History of Medicine

Medicine and surgery in 1900. Should you watch TV’s latest medical drama?

Someone recently stopped you and said, “I can’t believe you are not watching [Breaking Bad, Mad Men, OITNB, Downton Abbey, House of Cards].” You made some reference about the lead character, but know you don’t have the time to watch one episode, let alone 4 seasons on Netflix to catch up.  I did indulge in HBO’s True Detective. Completely worth it. Largely to simply understand these hilarious memes. When the latest buzz surrounded a medical drama during the turn of the 20th century, New York City, and cable television’s ability to hold nothing back, I had to tune in. In the first episode of Cinemax’s new adventure in highbrow cable television, The Knick, the lead surgeon announces, “Let’s give them a show.” Does the show deliver? Before the opening credits, the superstar surgeon of the Knickerbocker Hospital visited a brothel and found the remaining vessel to help propel the cocaine. Added…

Rock and Roll Medicine. Jack White brings historic public health mainstream.

[caption id="attachment_10799" align="alignleft" width="300"] www.thirdmanrecords.com[/caption] Jack White, of the White Stripes, the Racounters, and others, introduced a solo album last month called Lazaretto. It's an appropriate name for a rock star trying to maintain a dead musical form - the vinyl record. He made it in the Guinness Book of World records last month while recording and releasing the album in under four hours. (He did the same recently with Neil Young on Jimmy Fallon.) For many, records are alive and well, a lazarus move in the age of digital music. What were lazarettos? The lazarettos were isolation facilities, from plague or leprosy, but really places of death, with no chance of resurrection. White romanticizes the notion of quarantine, and of lazarettos in this NPR interview. He wishes he could have a month of a self-imposed quarantine to achieve some mindfulness, peace. In today's ever connected world, radio silence is…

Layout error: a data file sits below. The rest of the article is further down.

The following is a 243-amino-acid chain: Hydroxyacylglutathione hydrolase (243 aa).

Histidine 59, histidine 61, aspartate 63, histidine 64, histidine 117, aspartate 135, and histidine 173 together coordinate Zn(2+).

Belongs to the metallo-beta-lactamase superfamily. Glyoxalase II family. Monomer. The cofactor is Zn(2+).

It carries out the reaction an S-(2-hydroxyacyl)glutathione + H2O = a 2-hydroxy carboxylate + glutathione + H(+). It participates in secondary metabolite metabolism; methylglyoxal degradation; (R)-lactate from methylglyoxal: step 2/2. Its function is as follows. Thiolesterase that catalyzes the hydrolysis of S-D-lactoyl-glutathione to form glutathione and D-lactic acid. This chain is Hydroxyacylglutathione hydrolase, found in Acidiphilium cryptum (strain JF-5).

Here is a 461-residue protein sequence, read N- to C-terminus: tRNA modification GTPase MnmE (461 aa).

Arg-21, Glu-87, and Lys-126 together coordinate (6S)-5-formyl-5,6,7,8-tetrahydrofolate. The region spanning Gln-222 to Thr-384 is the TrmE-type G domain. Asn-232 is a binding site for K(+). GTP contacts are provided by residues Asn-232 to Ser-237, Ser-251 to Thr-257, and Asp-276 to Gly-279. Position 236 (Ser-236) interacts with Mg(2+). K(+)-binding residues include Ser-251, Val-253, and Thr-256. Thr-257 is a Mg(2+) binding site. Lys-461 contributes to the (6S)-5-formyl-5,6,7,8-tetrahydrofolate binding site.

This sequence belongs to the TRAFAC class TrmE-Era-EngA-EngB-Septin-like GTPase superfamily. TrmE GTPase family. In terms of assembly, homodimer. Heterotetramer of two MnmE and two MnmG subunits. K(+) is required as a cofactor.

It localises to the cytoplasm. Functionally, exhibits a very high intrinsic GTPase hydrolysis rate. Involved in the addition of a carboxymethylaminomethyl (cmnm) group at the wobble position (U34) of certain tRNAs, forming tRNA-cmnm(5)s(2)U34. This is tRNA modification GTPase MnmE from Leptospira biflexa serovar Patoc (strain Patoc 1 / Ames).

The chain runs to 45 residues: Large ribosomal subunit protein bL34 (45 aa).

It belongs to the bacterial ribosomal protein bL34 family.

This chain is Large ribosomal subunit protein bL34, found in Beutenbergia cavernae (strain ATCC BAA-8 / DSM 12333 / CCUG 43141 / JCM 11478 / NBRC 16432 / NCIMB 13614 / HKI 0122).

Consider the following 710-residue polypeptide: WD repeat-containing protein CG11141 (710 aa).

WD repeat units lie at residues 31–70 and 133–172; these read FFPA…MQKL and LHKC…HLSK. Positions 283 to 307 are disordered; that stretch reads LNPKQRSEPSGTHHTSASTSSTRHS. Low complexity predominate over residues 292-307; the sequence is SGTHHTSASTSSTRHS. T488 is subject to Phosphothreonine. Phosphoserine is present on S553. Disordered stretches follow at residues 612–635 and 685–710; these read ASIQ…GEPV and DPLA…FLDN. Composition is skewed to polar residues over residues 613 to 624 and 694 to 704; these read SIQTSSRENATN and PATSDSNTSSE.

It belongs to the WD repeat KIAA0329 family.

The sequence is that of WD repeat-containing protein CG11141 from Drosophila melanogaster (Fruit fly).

You Can Observe A Lot by Just Watching.

"You can observe a lot by just watching." -Yogi Berra "You see, but you do not observe." - Sherlock Holmes, A Scandal In Bohemia. Sir Arthur Conan Doyle I walked into the patient's room day after day and heard the same line. "Sorry, Doc…not ready to get home. My breathing is still bad." He was sitting up, resting on the bedside table, looking tiny in the expansive, sterile hospital room. This small man with advanced COPD came in six days earlier with an acute exacerbation. The team rounded on him daily. We filled up his room, piling on the windowsill, filing around his bed. His vital signs improved quickly, and by day three, his numbers were great and his lungs opened up. He barely made it through each syllable on day one; almost a week later he was sounding out sentences, making his way to paragraphs. "It seems you are…

What was the first hospital? Origin story from Roma

"Where do we come from?" My 5-year-old asks us that regularly, usually in the quiet time of a car ride. My wife answers by saying, "Great question." And then, "Oh, look at the bright yellow school bus." Crisis averted. If I'm asked, I'll start talking about monkeys, throw out something about Tiktaalik and they will say, "Oh, Daddy you are so funny," and then run away. Origin stories are a universal pastime. The question of where we come from resonates in many realms. The ultimate lies in our existence, and our lives are filled with searches for our ancestral origins, the story of how we met our lifelong companions, the stories of where we were born, stories of our cities and countries. Mythologies tell the story of us. They create a shared culture and a shared identity, around something that's greater than ourselves, and begins to give focus to where…

Lay Down Your Weapons

Maybe it's the way I was raised, to be polite and sensitive to others; I am a southern girl in so many ways, but I have been a southern expat for some time now weaned on Midwestern practicality. Recently the Nurse Practitioners Modernization Act was introduced in New York. As of January 1st, this law will allow nurse practitioners (NPs) with greater than 3,600 hours of experience to practice without a written practice agreement with a supervising physician. Seventeen states currently have no collaborative practice requirements with physicians. The idea behind this type of legislation is to improve or promote healthcare access for patients who may otherwise not be able to see a physician. The requirements are often viewed as a barrier to practice, as well as a disincentive to registered nurses (RNs) who otherwise would be motivated to pursue advanced certification. NPs easily argue that having to have a…